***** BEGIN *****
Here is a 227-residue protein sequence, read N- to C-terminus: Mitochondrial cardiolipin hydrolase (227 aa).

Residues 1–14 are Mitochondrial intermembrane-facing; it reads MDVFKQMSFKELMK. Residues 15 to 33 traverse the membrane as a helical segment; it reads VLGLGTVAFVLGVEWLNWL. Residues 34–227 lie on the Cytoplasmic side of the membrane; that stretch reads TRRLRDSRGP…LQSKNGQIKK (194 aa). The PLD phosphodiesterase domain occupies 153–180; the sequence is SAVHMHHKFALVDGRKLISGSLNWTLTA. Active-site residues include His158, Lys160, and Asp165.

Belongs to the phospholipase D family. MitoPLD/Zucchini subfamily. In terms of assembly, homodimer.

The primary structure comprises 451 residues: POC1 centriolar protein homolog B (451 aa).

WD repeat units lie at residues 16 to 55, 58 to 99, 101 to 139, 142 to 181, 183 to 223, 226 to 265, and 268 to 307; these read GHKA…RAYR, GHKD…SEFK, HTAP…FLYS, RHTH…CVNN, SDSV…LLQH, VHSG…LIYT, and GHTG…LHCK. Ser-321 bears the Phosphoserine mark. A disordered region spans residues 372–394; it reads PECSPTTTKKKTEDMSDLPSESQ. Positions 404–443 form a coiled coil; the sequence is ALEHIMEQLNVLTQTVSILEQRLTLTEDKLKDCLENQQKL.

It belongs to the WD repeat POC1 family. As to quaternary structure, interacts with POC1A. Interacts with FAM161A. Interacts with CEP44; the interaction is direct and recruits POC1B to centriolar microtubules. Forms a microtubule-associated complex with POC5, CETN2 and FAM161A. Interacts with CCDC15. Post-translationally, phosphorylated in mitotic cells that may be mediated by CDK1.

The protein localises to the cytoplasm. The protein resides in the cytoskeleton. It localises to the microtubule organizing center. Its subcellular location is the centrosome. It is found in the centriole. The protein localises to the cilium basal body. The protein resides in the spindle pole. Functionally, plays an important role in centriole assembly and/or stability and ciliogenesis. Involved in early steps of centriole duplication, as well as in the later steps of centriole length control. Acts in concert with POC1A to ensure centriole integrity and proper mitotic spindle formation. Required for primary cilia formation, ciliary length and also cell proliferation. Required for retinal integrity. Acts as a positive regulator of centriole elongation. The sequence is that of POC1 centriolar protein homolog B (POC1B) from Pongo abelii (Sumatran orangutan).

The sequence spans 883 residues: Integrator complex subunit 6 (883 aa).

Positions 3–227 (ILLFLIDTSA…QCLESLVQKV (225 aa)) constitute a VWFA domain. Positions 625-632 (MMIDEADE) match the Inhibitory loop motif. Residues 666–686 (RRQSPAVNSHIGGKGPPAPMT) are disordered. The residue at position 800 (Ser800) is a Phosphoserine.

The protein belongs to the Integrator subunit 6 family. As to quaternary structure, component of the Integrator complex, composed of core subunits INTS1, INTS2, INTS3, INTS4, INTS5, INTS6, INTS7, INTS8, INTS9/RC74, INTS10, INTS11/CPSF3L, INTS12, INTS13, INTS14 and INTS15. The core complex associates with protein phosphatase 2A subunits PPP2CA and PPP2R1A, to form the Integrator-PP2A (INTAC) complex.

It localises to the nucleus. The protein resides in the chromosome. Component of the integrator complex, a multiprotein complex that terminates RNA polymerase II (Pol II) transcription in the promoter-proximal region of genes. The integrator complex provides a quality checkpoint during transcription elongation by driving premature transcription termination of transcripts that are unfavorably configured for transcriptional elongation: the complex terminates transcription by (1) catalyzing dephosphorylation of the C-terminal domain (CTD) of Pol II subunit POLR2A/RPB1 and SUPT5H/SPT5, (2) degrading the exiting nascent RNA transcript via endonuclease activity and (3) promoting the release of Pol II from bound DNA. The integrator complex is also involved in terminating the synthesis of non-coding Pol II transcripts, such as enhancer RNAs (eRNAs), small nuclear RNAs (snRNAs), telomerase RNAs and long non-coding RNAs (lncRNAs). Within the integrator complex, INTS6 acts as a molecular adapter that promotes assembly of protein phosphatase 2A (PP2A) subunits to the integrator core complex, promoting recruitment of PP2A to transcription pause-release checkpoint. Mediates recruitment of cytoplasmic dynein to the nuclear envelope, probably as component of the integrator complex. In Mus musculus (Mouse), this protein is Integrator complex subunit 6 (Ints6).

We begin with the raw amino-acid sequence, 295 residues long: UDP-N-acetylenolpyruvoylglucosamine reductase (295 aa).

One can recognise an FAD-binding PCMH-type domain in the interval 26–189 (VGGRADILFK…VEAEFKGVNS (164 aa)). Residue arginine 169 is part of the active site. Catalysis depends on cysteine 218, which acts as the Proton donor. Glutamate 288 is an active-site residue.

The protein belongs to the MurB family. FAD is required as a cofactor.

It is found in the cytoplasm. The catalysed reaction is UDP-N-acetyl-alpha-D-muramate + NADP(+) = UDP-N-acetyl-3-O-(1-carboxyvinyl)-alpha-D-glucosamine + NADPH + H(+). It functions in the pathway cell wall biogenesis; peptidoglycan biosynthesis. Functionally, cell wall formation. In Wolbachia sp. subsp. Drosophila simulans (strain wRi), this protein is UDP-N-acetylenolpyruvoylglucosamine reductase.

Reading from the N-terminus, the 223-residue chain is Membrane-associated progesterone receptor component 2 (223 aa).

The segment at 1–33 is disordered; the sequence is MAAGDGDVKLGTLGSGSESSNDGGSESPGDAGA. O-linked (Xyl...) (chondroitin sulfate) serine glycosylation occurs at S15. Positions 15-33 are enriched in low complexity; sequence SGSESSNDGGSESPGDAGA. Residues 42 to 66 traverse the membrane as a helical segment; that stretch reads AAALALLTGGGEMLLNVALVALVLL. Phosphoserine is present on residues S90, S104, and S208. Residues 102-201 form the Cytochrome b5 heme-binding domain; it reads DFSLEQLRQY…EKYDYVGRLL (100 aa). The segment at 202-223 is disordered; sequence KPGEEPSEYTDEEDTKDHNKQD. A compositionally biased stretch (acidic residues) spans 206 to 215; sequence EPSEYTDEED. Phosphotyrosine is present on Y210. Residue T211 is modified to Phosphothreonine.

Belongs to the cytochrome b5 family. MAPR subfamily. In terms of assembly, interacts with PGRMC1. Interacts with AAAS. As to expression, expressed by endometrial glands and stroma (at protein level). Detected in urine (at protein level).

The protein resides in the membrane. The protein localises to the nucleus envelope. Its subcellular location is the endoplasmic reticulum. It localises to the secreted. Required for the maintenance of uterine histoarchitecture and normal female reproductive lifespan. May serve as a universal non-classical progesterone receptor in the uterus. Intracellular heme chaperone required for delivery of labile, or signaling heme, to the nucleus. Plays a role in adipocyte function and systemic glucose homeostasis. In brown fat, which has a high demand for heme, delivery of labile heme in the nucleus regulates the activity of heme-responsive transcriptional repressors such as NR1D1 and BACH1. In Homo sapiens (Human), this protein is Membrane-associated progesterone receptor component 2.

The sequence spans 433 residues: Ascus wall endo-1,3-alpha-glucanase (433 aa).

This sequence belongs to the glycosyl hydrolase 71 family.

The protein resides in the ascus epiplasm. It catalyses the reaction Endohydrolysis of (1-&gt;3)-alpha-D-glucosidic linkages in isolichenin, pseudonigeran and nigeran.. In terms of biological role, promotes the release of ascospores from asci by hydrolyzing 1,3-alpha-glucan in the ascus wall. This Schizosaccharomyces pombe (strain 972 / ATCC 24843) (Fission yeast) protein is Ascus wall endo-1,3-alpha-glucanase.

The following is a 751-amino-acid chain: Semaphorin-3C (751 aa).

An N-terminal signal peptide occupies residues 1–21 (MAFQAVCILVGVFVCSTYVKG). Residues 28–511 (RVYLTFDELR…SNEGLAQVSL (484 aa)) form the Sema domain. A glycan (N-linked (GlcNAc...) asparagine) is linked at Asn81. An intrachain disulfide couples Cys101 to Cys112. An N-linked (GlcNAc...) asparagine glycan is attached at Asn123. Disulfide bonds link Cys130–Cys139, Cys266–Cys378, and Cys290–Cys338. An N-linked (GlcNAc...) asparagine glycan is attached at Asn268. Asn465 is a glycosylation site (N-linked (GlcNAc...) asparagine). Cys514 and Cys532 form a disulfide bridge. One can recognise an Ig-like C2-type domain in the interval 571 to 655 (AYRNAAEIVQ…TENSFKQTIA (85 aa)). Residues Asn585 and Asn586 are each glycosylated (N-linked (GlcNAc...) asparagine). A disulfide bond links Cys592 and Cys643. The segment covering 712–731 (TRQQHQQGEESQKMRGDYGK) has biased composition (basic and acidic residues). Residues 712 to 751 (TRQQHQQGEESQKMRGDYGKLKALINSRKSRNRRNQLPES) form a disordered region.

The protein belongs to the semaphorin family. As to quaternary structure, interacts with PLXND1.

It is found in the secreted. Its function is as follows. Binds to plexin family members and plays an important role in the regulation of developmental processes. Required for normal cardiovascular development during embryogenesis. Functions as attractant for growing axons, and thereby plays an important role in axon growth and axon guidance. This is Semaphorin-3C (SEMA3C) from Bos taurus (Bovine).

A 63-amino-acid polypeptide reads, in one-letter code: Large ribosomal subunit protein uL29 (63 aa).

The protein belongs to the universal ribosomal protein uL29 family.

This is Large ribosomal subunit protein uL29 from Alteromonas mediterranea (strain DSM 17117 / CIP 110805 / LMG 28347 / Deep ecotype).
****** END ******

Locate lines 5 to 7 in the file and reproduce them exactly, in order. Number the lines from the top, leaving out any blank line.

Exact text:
WD repeat units lie at residues 16 to 55, 58 to 99, 101 to 139, 142 to 181, 183 to 223, 226 to 265, and 268 to 307; these read GHKA…RAYR, GHKD…SEFK, HTAP…FLYS, RHTH…CVNN, SDSV…LLQH, VHSG…LIYT, and GHTG…LHCK. Ser-321 bears the Phosphoserine mark. A disordered region spans residues 372–394; it reads PECSPTTTKKKTEDMSDLPSESQ. Positions 404–443 form a coiled coil; the sequence is ALEHIMEQLNVLTQTVSILEQRLTLTEDKLKDCLENQQKL.

It belongs to the WD repeat POC1 family. As to quaternary structure, interacts with POC1A. Interacts with FAM161A. Interacts with CEP44; the interaction is direct and recruits POC1B to centriolar microtubules. Forms a microtubule-associated complex with POC5, CETN2 and FAM161A. Interacts with CCDC15. Post-translationally, phosphorylated in mitotic cells that may be mediated by CDK1.

The protein localises to the cytoplasm. The protein resides in the cytoskeleton. It localises to the microtubule organizing center. Its subcellular location is the centrosome. It is found in the centriole. The protein localises to the cilium basal body. The protein resides in the spindle pole. Functionally, plays an important role in centriole assembly and/or stability and ciliogenesis. Involved in early steps of centriole duplication, as well as in the later steps of centriole length control. Acts in concert with POC1A to ensure centriole integrity and proper mitotic spindle formation. Required for primary cilia formation, ciliary length and also cell proliferation. Required for retinal integrity. Acts as a positive regulator of centriole elongation. The sequence is that of POC1 centriolar protein homolog B (POC1B) from Pongo abelii (Sumatran orangutan).